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‘They couldn’t stop themselves’: what do we really know about serial killers?

🌈 Abstract

The article discusses the life and career of Dr. Ann Burgess, a pioneer in the FBI's Behavioral Science Unit who helped develop the agency's modern playbook for profiling serial killers. It explores how Burgess shattered a glass ceiling in the male-dominated FBI while raising children, and how she worked with the FBI to understand the psychology and motives of serial killers.

🙋 Q&A

[01] Dr. Ann Burgess and the FBI's Behavioral Science Unit

1. What was Dr. Burgess's role in the FBI's Behavioral Science Unit?

  • Dr. Burgess was a pioneer in the FBI's Behavioral Science Unit who helped develop the agency's modern playbook for profiling serial killers.
  • She was invited to the FBI academy in Quantico, Virginia in 1978 to give lectures and teach the agents about victimology and violent sex crimes.
  • As a consultant on the new task force, she brought a proper research methodology to the way interviews with serial killers were conducted.
  • She helped produce a 57-page interview guide which included information on the victim, and developed techniques to profile serial killers based on patterns and characteristics.

2. How did Dr. Burgess's work with the FBI produce results?

  • The work Burgess and her team did helped develop a likely profile of the killer of two young boys in Nebraska in 1983, which led to the arrest and confession of John Joseph Joubert IV.
  • Burgess wrote in her memoir that they had "proven that there was value in understanding the criminal mind ... to be able to actually use criminal profiling in an active case to hunt down a killer was the most satisfying reward of all."

[02] Understanding the Psychology of Serial Killers

1. What patterns did Dr. Burgess observe in the psychology of serial killers?

  • Burgess found that serial killers often had experiences from a young age that shaped their development, such as an absent father and a domineering mother.
  • She also observed that serial killers tended to be very bright and engaged in a lot of "fantasy" involving death, rape, and other disturbing themes, which was different from normal childhood fantasies.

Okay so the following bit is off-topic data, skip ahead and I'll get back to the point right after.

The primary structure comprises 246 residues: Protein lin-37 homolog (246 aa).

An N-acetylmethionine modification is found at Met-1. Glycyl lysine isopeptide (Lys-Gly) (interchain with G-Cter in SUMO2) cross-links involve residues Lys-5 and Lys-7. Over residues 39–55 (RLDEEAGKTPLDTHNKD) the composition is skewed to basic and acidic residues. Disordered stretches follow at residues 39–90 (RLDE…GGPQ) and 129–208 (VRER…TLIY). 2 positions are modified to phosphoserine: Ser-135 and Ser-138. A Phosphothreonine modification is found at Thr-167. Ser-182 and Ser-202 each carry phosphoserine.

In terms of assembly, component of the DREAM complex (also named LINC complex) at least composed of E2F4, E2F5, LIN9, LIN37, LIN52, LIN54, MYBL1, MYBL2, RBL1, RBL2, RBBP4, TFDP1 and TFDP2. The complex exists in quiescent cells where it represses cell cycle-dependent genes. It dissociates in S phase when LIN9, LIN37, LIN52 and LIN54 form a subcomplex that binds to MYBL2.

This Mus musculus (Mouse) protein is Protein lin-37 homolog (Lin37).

• Burgess noted that serial killers were often very good at evading capture, and many of them couldn't stop themselves from committing their crimes.

2. How did Burgess approach interviewing serial killers?

  • Burgess took a more structured, research-based approach to interviewing serial killers, rather than just letting them talk freely.
  • She would ask specific questions to try to understand their motives, patterns, and the factors that contributed to their crimes.
  • Burgess found that some serial killers were very charming and wanted to impress her, while others were more unpleasant and restricted in their responses.

[03] The Menendez Brothers Case

1. What was Dr. Burgess's role in the Menendez brothers case?

  • In 1993, Burgess was an expert defense witness in the first trial of Lyle and Erik Menendez, who had admitted to fatally shooting their parents.
  • Burgess found that the allegations of sexual abuse by their father were valid and an "originating cause" of the killings.
  • Burgess's testimony was controversial, as her FBI colleagues had pressured her not to testify, arguing that the bureau should always be on the side of prosecutors. Burgess insisted on presenting the scientific evidence.

2. What was the outcome of the Menendez brothers case?

  • The first trial resulted in a hung jury, but the brothers were later convicted of first-degree murder in 1996.
  • The jury rejected a death sentence in favor of life without parole, likely influenced by Burgess's testimony about the sexual abuse they had suffered.

[04] The Future of Criminal Profiling

1. How does Dr. Burgess see the potential of AI in enhancing criminal profiling?

  • Burgess believes that the ability to use a computer database to compare new cases to existing records will be a lot easier and more effective than the "old-fashioned way" of just reading through all the cases.
  • She sees the potential for AI to help link new cases to existing data, enhancing the criminal profiling process.

2. What concerns does Burgess have about the future of serial killers and mass shootings?

  • Burgess warns that the rise of social media has made it easier for serial killers to connect with others and escalate their crimes, moving from targeting specific individuals to wanting to "take out a lot of people" in mass shootings.
  • She believes that trying to get these individuals to stop will be very difficult, as they have moved beyond just having a single "target" to wanting to commit mass violence.
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